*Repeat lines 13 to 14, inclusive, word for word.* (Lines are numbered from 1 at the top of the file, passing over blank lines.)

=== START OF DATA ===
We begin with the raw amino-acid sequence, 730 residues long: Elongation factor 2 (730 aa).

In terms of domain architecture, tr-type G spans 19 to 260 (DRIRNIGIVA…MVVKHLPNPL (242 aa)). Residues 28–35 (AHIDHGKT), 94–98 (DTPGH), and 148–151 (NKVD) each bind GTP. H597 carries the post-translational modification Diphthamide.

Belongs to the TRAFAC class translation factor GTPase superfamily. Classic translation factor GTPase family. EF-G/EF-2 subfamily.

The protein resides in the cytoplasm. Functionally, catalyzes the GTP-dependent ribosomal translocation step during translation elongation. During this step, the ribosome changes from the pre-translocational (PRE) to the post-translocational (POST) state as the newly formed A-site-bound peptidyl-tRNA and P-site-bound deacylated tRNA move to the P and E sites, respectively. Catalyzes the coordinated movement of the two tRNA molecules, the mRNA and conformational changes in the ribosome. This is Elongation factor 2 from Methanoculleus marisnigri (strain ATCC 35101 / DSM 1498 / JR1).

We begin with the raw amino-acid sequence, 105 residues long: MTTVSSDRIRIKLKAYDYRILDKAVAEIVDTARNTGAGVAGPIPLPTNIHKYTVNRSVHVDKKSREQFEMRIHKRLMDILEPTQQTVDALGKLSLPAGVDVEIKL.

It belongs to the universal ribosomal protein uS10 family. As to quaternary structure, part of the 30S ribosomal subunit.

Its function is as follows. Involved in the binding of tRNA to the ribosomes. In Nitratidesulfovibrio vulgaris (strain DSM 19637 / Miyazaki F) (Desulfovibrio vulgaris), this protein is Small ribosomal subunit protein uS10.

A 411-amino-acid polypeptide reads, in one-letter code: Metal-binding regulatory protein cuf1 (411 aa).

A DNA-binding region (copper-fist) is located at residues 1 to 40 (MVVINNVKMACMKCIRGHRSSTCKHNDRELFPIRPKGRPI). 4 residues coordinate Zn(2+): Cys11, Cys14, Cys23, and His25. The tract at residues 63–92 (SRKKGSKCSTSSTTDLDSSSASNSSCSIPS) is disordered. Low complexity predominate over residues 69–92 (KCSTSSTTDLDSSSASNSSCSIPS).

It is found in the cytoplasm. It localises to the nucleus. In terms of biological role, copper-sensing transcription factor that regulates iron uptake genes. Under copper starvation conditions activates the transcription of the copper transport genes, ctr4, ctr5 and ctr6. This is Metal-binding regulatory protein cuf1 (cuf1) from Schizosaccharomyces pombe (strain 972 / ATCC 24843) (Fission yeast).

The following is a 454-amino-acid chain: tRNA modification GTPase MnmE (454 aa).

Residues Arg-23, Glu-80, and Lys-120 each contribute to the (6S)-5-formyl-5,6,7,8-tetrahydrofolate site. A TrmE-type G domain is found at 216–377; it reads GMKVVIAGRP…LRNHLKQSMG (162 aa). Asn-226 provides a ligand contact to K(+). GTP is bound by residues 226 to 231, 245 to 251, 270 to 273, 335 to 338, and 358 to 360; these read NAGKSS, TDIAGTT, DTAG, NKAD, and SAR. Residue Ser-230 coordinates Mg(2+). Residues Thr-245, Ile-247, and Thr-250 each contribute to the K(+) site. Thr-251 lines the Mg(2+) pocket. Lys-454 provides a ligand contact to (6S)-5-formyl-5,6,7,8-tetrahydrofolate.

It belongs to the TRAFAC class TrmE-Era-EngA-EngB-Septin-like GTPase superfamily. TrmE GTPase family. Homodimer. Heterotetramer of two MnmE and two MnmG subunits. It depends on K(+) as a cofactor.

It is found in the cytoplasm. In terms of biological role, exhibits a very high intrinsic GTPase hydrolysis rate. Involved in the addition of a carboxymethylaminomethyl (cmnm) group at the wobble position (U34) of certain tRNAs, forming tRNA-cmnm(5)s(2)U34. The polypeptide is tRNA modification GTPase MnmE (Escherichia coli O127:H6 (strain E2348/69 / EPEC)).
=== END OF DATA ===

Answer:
It belongs to the TRAFAC class TrmE-Era-EngA-EngB-Septin-like GTPase superfamily. TrmE GTPase family. Homodimer. Heterotetramer of two MnmE and two MnmG subunits. It depends on K(+) as a cofactor.

It is found in the cytoplasm. In terms of biological role, exhibits a very high intrinsic GTPase hydrolysis rate. Involved in the addition of a carboxymethylaminomethyl (cmnm) group at the wobble position (U34) of certain tRNAs, forming tRNA-cmnm(5)s(2)U34. The polypeptide is tRNA modification GTPase MnmE (Escherichia coli O127:H6 (strain E2348/69 / EPEC)).